Schwartz states that if $1 \leq p < \infty$ then each $f \in \mathcal{D}_{L^p}$ not only is bounded, but it also vanishes at infinity. This clearly implies that for $q \geq p$, we have $\mathcal{D}_{L^p} \subset \mathcal{D}_{L^q} \subset \mathcal{B_0}$. Moreover each inclusion is continuous.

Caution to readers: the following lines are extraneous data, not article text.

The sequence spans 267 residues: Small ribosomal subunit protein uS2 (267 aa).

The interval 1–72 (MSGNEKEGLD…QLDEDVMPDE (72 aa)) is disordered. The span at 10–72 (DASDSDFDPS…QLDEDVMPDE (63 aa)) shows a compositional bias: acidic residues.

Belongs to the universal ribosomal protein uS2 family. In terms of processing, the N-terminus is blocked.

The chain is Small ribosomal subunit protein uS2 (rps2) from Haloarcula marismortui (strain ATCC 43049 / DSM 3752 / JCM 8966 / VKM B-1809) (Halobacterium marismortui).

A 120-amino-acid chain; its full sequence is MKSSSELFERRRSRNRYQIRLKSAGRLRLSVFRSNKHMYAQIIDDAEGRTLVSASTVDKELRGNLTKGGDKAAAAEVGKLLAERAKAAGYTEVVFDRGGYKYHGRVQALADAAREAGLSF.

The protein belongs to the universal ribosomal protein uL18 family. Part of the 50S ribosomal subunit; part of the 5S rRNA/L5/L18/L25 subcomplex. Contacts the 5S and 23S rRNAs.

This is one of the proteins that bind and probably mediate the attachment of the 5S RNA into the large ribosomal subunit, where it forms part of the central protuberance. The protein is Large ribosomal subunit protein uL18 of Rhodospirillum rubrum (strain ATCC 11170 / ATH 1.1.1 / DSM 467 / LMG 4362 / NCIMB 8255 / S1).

Now let us come back to our question. The case $p=1$ can be proved as follows. Let $g \in C^{\infty}(\mathbb{R}^n)$ be a function with compact support such that $g=1$ on the unit ball with center $0$. Fix $r > 0$ and for any $x \in \mathbb{R}^n$ define $g_r(x)=g(x/r)$. Then set $\phi_r=fg_r$. If $d > 0$ is such that $[-d,d]^n$ contains the support of $\phi_r$, then by repeated integration we get for any $x=(x_1,\dots,x_n)$: \begin{equation} \phi_r(x) = \int_{-d}^{x_1} \dots \int_{-d}^{x_n} (T\phi_r)(y) dy = \int_{-\infty}^{x_1} \dots \int_{-\infty}^{x_n} (T\phi_r)(y) dy, \end{equation} where $T=D_1...D_n$ (by the way, note that the last equality just says that $\phi_r$ is the convolution of $T\phi_r$ and Heaviside function $H$ on $\mathbb{R}^n$) . For any $R > 0$ define \begin{equation} Q(R)= \{ x=(x_1,\dots,x_n) \in \mathbb{R}^n : \min\{x_1,\dots,x_n\} \leq -R \}. \end{equation} We have that for any $x \in Q(R), z \in Q(R)$: \begin{equation} \left| \phi_r(x) - \phi_r(z) \right| \leq \int_{Q(R)} |(T\phi_r)(y)| dy. \end{equation} By using Leibniz formula we get that there exists $C> 0$ such that for any $r \geq 1$ we have \begin{equation} \int_{Q(R)} |(T\phi_r)(y)| dy \leq C M(R), \end{equation} where \begin{equation} M(R) = \max \left \{ \int_{Q(R)} \left| (D^{\beta}f)(x) \right| dx : |\beta| \leq n \right \}. \end{equation} By taking $R$ large enough, we get that for any $\epsilon > 0$, there exists $R > 0$ such that for any $x \in Q(R)$, $y \in Q(R)$, we have $|f(x) - f(y)| < \epsilon$. Since $f \in L^1(\mathbb{R}^n)$, we conclude that for any $\epsilon > 0$ there exists $r > 0$ such that $|f(x)| < \epsilon$ for any $x \in Q(r)$. By applying this result to $f(-x)$, we then get the desired conclusion.